How to deal with a difficult family member at Thanksgiving
Thanksgiving and end-of-the-year holidays can mean get togethers with your family of origin or extended family. While that can include comforts and joys, it can also mean interacting with people who control, frustrate, criticize, or burden you.
There are so many other stresses you are likely facing this year, here are some tips to deal with that difficult family member and still have an enjoyable holiday experience.
You have two choices about how to deal with someone who is difficult:
1) You can try to make things better with them OR
2) You can stop trying to make things better or get them to treat you with respect.
Here’s my philosophy: Start with #1. You can “try” to make it better, BUT here’s the rule: You have to assume the other person can’t or won’t change. You can only try if you try to improve YOUR contribution to the interaction, not change them in anyway. Examples of this are owning responsibility for what you have contributed; speaking to them respectfully; acknowledging thing that are important to them (like their birthday, their kids, etc), setting better boundaries, making your requests more clearly.
If #1 isn’t working, or hasn’t worked for a long time, then do #2: Stop Trying. And Use the strategies below instead.
1) Sort out “my stuff” from “their stuff”
Know that what they say tends to be about them, rather than about you. You don’t feel heard or understood because they are stuck in outdated perceptions of you. The way they see you reveals more about where they are stuck than about what is factually true about you.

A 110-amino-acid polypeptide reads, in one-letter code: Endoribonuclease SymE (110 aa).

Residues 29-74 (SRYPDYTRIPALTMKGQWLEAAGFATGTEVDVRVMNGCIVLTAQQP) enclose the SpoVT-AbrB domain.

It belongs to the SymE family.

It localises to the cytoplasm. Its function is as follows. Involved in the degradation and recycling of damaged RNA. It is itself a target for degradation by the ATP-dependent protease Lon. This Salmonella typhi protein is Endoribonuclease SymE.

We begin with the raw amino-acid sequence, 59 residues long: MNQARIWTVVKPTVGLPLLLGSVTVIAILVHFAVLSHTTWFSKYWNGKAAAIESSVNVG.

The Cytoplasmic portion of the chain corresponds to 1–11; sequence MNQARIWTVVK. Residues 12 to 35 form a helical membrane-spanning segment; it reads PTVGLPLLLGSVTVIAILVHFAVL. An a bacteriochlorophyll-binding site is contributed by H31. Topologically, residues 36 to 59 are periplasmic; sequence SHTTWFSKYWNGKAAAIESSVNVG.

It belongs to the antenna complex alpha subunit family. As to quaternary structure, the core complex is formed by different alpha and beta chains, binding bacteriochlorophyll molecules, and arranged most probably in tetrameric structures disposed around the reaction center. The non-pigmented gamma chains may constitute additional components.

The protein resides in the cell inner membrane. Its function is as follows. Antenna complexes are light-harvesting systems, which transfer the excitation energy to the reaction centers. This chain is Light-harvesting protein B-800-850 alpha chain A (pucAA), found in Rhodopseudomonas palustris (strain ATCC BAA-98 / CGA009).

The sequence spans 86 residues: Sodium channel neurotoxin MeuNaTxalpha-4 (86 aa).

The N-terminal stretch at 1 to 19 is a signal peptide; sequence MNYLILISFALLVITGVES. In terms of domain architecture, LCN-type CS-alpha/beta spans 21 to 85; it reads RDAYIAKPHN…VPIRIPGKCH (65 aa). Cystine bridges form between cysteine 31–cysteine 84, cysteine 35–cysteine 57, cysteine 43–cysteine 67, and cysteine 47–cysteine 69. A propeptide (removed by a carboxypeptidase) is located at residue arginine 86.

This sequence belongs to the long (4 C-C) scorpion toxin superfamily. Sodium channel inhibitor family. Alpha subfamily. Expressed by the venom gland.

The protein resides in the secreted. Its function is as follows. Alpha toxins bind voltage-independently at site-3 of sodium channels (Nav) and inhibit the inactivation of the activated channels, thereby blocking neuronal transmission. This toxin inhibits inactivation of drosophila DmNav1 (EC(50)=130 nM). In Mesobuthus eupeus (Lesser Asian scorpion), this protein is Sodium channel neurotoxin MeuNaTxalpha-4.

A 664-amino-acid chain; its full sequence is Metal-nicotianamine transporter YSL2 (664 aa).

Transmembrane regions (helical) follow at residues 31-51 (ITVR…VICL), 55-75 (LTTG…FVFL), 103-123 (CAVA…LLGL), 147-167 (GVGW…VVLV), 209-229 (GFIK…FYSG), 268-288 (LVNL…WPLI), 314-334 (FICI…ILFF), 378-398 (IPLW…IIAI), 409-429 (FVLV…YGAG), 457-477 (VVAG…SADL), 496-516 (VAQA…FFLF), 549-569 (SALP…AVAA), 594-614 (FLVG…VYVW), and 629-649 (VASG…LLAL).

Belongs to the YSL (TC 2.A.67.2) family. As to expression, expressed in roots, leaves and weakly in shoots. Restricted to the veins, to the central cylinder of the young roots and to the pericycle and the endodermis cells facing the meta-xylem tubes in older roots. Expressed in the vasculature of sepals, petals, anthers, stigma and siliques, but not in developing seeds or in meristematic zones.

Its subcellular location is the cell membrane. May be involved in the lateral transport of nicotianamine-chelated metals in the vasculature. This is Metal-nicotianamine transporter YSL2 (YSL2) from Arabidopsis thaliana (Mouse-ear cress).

However, if you are truly hurt by their negative perceptions of you, its usually because you have the same view of yourself as they have of of you (much as you hate to admit it!). Their words only serve to activate your own doubt about yourself.
If this is the case, then your real opportunity is to stop being upset with them, and to start 1) accepting who you are now or 2) taking action everyday to become a person you are proud to be.
If you see yourself more favorably than they see you, you will be more disappointed than angry. It is truly sad for both of you that they are stuck or obnoxious, because its causing both of you to miss out on a much more mutually satisfying relationship. But all of your efforts to make the situation better are really just your efforts to put off the grief over not having the love and respect you deserved from that person. The best thing you can do is to create a new family of people who you can feel connected to, feel seen by, and enjoy.
2) Protect yourself from their negativity
To protect yourself, surround yourself with an imaginary shield. Use whatever metaphor works for you (e.g., surround yourself with rays of white light, place an imaginary glass cone around you). Another thing that works well is to imagine the person is speaking in that garbled tone like ‘Charlie Brown’s teacher’, so you are paying attention to them but not taking in the specifics.
3) Kill them with Kindness
If I ever start killing you with kindness, beware 😉 I recommend Kill the person with Kindness for situations in which you’ve given up on trying to improve the situation. Use this strategy when you have to stay in the situation, and you just want to survive – not inflame – the bad behavior. Try to be genuine, at least as much as possible!
4) Be Thankful
Remember that the way that person talks to you is the way they talk to themselves all day long. So, be thankful that you only have to hear it a few hours a week/month/year, etc. rather than every minute of everyday like they have to. Think about when that person won’t be on the Earth anymore, and try to appreciate what you can about them for now.
Your takeaway: Accept the other person’s level of evolution and work on yours!
(Print this out and carry it with you to Thanksgiving dinner if you need to…)
What is your question or comment about how to deal with a difficult family member at Thanksgiving?